Water Journal : Water Journal May 2011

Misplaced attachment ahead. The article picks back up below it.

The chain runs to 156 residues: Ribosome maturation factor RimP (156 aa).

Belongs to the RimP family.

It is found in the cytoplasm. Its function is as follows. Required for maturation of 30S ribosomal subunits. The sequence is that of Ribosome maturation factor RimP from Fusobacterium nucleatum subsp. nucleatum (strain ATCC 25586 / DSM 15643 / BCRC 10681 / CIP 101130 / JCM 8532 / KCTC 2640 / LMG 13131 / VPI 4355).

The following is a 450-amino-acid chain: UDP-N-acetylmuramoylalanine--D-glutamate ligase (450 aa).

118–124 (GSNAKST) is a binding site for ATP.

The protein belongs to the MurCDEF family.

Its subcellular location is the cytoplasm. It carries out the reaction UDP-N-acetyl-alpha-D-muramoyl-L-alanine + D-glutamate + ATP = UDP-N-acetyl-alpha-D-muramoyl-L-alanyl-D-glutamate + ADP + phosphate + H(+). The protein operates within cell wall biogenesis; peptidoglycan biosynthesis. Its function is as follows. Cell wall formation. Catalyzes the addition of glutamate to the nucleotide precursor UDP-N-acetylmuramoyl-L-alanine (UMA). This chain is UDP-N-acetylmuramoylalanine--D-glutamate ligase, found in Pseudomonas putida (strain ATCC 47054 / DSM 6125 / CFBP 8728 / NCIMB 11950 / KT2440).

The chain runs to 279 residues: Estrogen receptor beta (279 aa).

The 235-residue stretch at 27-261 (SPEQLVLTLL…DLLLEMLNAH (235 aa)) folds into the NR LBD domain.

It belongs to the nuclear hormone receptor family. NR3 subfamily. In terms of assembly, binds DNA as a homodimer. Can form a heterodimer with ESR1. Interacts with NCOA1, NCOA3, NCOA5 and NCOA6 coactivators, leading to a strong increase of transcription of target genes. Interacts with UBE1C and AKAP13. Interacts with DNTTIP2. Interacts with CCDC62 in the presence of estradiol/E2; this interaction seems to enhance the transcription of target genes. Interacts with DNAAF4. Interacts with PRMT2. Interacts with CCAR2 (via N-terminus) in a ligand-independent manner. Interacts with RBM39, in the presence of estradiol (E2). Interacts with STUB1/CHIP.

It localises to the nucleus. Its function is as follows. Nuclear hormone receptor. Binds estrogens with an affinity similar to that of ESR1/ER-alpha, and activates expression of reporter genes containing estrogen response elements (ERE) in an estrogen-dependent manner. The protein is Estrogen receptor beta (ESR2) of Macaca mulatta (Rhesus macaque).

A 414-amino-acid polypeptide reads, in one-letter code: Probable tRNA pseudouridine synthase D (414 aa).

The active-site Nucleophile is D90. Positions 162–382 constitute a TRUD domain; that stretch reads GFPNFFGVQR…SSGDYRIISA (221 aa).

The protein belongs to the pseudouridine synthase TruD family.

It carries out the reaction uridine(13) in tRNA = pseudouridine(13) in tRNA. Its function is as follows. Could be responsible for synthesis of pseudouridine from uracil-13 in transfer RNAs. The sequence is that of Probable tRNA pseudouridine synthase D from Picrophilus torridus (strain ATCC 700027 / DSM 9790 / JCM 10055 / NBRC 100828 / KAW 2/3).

refereed paper demand management water MAY 2011 63 Abstract This paper presents a method for estimating the indoor and outdoor water use of residential properties using econometric models. Indoor and outdoor demand functions were constructed based on the observations from metered data. The method has been applied to track indoor and outdoor savings during drought restrictions. It shows that people have chosen to use significantly less water indoors even though drought restrictions only targeted outdoor use. The same method was also applied to estimate the savings from Sydney Water's WaterFix and washing machine rebate programs. Savings estimated using this approach are consistent with those identified using the participant and control group matching method. Introduction Many water utilities use "end use" modelling to forecast the demand for water and estimate the likely impact of water efficiency (WE) programs on water use. In this model, indoor residential consumption is built from individual end uses such as showering, toilet flushing, clothes washing etc. The water use of each indoor end use is usually estimated using survey data. For example, water use from showering is a function of the type of showerhead, the number of showers per person per year and the average duration of each shower. Outdoor consumption is usually calculated as the leftover -- i.e. the total metered consumption less estimated indoor use. The end use model is very well constructed conceptually. However, it is very data intensive. As a consequence, the applied models are usually "assumption rich and data poor". In order to calibrate the model, it is normally required to meter individual end uses or meter at a very short time interval (less than 1 minute), together with customers keeping a diary of their water use. Several end use studies have been carried out in Australia (Loh and Coghlan, 2003; Roberts, 2006; Willis et al., 2009); and overseas (Mayer and DeOreo, 1999; Mayer et al., 2004; Heinrich, 2007). Such data collection exercises are often expensive and impractical for a reasonably large sample size. This paper presents a method for estimating the indoor and outdoor water use of residential properties using econometric models. Household demand is defined as a function of the number of people in the dwelling (household size) and lot size (square metres) as the proxy of garden size. This function is fitted using quarterly metered data, the property lot size and household size data collected through Sydney Water's demand management programs. Observations from Consumption Data It is well known that the water use of a residential house comprises indoor and outdoor components. Indoor water use depends mainly on household size and the efficiency of water devices within a house. Outdoor water use depends on garden size, plant type, ownership of a swimming pool and/or rainwater tanks. A key challenge in modelling indoor and outdoor water use is that there is no separate metering of the two water demands. A single meter serves most residential properties, while a common meter serves most blocks of units. Before constructing the indoor and outdoor demand functions, it is worth noting how water use in a residential house varies with lot size and household size and over time. Figure 1 shows the monthly consumption of all residential houses (about 1 million) plotted with five lot size bands. The overall reduction in demand over time is mainly due to drought restrictions introduced from November 2002 (Voluntary restrictions from November 2002; Mandatory Level 1 restrictions from October 2003; Level 2 from June 2004; Level 3 from June 2005; replaced by Water Wise Rules from July 2009); water use efficiency improvement (for example, showerheads and washing machines) and potable water substitution (for example, rainwater tanks); and behaviour change. Another profound feature revealed from this diagram is that the demand increases with the increase of the lot size during both drought restrictions and pre-restrictions periods. Sydney Water has implemented one of the most comprehensive demand management programs in the world (SWC 2010a). Since 2001, over half a million residential dwellings have participated in at least one demand management program. For the residential YC Wang Tracking water savings using customer metered data and econometric models SEPARATING INDOOR AND OUTDOOR WATER CONSUMPTION 400 600 800 1,000 1,200 Dec-00 Jun-01 Dec-01 Jun-02 Dec-02 Jun-03 Dec-03 Jun-04 Dec-04 Jun-05 Dec-05 Jun-06 Dec-06 Consumption (L/hh/d) <=200 m2 201-400 m2 401-600 m2 601-800 m2 >800 m2 Figure 1: Variation of consumption with lot size.
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